Dairy Australia is reminding farmers to remain vigilant and on the lookout for mycoplasma in their cows and calves.
An emerging cause of disease in cows and calves in Australian dairy herds for more than a decade, Dairy Australia said mycoplasma had recently occurred in New Zealand.
While only a relatively small number of Australian farms have been affected, disease caused by Mycoplasma bovis can result in lost production, culling and the death of cows and calves.
The infection can be difficult to detect as heifers and cows may carry mycoplasma without showing any signs of infection.
Mycoplasma infections also appear with a range of different symptoms on different farms, including calf pneumonia, head tilt, conjunctivitis, ill thrift, joint swellings, mastitis and even sudden deaths.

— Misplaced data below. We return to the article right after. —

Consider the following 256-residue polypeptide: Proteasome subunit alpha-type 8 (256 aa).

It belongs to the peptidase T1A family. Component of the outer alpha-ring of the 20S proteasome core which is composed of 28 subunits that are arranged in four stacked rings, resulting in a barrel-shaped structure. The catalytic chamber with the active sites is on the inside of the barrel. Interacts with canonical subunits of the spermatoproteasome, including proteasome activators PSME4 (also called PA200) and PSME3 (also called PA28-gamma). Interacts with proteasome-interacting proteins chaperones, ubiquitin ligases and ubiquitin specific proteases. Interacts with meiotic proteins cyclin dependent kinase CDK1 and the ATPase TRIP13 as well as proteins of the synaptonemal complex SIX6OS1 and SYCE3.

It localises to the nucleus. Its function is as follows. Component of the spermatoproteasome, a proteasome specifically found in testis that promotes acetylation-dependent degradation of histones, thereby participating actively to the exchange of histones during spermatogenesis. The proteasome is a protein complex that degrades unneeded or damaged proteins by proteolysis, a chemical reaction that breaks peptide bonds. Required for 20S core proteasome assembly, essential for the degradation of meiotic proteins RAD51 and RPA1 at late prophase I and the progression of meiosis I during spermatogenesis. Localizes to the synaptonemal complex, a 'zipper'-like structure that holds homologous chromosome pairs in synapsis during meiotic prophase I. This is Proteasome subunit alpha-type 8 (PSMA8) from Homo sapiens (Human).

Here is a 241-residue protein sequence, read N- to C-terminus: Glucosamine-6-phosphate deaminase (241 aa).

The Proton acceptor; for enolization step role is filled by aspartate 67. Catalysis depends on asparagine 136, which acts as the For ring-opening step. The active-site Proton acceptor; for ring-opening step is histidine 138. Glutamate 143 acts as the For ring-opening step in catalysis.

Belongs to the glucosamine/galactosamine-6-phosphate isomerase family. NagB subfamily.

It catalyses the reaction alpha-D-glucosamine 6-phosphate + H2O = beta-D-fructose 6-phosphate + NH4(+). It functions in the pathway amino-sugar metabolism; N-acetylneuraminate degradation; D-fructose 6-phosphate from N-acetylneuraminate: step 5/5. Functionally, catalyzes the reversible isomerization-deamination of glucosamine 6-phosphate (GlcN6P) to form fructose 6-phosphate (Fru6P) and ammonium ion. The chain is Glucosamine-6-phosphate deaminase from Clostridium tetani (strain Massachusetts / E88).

Once the infection is established in a herd it is difficult eradicate, as there is no effective vaccination or treatment.
Mycoplasma species can readily spread during milking from one quarter to another in the same cow or other cows via milkers’ hands or liners.
Cows can also become infected via contact with contaminated nasal secretions or uterine fluid.
Semen, embryos and contaminated equipment are also potential sources for transmission.
Calves can become infected by consuming milk from infected cows, contact with contaminated surfaces or contact with other infected calves (including via aerosol).
Dairy Australia said farmers concerned about mycoplasma in their herd should contact their local veterinarian for advice.